18. Eric Heginbotham et al., The U.S.-China Military Scorecard: Forces, Geography, and the Evolving Balance of Power, 1996-2017 (Santa Monica, CA: RAND Corporation, 2015), 276, accessed 1 January 2017, http://www.rand.org/content/dam/rand/pubs/research_reports/RR300/RR392/RAND_RR392.pdf
  19. ngus Goldberg, “Bespredel and the Conduct of Russian Hybrid Operations.”
  20. Sebastian Bae, “Cyber Warfare: Chinese and Russian Lessons For US Cyber Doctrine,” Georgetown Security Studies Review website (blog), 7 May 2015, accessed 28 December 2016, http://georgetownsecuritystudiesreview.org/2015/05/07/cyber-warfare-chinese-and-russian-lessons-for-us-cyber-doctrine/
  21. Shaheen Ghori and Azhar Unwala, “Brandishing the Cybered Bear: Information War and the Russia-Ukraine Conflict,” Military Cyber Affairs 1, no. 1 (2015): 6–7, accessed 23 December 2016, http://scholarcommons.usf.edu/cgi/viewcontent.cgi?article=1001&context=mca
  22. Ibid., 2.
  23. John Arquilla, “Cyberwar is Already Upon Us,” Foreign Policy, 27 February 2012, accessed 28 December 2016, http://foreignpolicy.com/2012/02/27/cyberwar-is-already-upon-us/?wp_login_redirect=0
  24. Ibid.
  25. Fred M. Kaplan, Dark Territory: The Secret History of Cyber War (New York: Simon and Schuster, 2016), 160.
  26. David Petraeus, “How We Won in Iraq,” >Foreign Policy,29 October 2013, accessed 28 December 2016, http://foreignpolicy.com/2013/10/29/how-we-won-in-iraq/
  27. Sydney Freedburg, “Wireless Hacking in Flight: Air Forces Demops Cyber EC-130,” Breaking Defense, 15 September 2015, accessed 28 December 2016, http://breakingdefense.com/2015/09/wireless-hacking-in-flight-air-force-demos-cyber-ec-130/
  28. Defense Science Board, Task Force Report, 5.
  29. Bousquet, The Scientific Way of Warfare, 222.
  30. Robert S. Lanier, Francis Trevelyan Miller, and Henry Wysham Lanier, The Photographic History of the Civil War, vol. 8 (New York: The Review of Reviews, 1911), 288 and 362.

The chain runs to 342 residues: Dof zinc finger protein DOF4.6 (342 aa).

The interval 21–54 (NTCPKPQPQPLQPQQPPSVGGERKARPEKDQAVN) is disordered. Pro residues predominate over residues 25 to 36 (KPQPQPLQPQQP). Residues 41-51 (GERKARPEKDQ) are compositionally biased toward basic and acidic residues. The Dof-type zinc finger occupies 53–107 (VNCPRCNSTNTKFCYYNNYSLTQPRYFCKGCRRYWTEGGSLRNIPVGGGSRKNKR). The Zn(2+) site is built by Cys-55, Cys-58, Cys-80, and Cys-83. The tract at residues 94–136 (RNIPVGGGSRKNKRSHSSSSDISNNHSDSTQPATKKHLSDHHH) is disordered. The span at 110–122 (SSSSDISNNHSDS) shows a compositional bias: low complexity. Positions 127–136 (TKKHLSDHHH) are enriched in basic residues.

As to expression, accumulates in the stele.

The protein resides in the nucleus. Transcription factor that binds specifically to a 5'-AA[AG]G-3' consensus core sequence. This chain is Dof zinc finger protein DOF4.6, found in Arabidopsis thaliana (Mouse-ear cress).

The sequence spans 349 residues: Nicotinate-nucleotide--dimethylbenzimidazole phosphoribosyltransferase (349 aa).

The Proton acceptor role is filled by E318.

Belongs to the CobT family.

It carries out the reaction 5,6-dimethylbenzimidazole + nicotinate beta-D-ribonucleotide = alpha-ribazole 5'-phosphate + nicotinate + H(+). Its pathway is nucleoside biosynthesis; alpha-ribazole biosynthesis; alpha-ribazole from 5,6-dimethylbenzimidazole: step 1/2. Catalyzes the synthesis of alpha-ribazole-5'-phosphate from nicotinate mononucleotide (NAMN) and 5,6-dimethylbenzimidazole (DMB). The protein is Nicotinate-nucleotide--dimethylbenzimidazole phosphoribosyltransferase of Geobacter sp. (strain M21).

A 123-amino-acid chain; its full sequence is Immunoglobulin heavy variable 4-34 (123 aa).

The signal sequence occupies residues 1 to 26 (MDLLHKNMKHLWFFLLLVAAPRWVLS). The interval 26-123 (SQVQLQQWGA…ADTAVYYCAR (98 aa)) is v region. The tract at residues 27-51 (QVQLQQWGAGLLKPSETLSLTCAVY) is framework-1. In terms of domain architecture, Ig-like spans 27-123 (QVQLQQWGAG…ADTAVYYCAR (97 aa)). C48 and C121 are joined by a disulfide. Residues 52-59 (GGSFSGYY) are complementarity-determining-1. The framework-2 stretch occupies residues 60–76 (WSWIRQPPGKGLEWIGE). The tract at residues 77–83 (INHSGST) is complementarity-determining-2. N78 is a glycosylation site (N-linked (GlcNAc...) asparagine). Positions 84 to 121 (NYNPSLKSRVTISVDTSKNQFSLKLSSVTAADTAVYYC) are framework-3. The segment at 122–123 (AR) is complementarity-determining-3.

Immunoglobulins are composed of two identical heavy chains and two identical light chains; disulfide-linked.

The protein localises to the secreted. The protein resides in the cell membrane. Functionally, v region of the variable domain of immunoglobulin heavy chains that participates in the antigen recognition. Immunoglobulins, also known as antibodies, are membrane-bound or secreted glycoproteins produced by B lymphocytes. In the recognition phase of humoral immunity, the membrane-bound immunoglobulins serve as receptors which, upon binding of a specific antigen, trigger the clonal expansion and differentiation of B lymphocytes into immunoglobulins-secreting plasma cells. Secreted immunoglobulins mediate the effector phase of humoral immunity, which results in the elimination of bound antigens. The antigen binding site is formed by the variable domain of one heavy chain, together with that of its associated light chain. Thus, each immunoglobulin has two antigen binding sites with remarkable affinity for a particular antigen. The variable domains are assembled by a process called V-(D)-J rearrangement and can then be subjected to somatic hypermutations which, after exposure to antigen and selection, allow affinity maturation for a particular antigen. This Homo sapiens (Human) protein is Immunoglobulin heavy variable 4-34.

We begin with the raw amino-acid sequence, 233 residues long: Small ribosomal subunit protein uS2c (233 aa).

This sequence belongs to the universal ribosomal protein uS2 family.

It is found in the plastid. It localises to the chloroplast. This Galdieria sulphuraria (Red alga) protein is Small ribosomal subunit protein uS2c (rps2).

31. Robert H. Scales, Certain Victory: The US Army in the Gulf War (Fort Leavenworth, KS: U.S. Army Command and General Staff College Press, 1994), 375.
  32. Ibid.
  33. Robert M. Epstein, Napoleon’s Last Victory and the Emergence of Modern War (Lawrence, KS: University Press of Kansas, 1994), 49, 85, 95, and 128.
  34. Ibid.
  35. Huba Wass de Czega, “Carousel of Deception,” in 66 Stories of Mission Command, eds. Adela Frame and James W. Lussier (Fort Leavenworth, KS: U.S. Army Command and General Staff College Press, 2000), 27.
  36. elmuth von Moltke, Moltke on the Art of War: Selected Writings, ed. Daniel J. Hughes (Novato, CA: Presidio Press, 1993), 184.
  37. Martin Van Creveld, Command in War (Cambridge, MA: Harvard University Press, 1985), 260.
  38. Ibid., 264.
  39. Bae, “Cyber Warfare.”


March April 2017

Maj. Wesley Moerbe, U.S. Army, serves as a planner in the 3rd Infantry Division Headquarters at Fort Stewart, Georgia. He holds a master’s degree from the School of Advanced Military Studies and a BS in military history from the United States Military Academy. He has served in the 101st Airborne Division (Air Assault) and as a company commander and a combat advisor in the 4th Infantry Division’s 3rd Brigade Combat Team.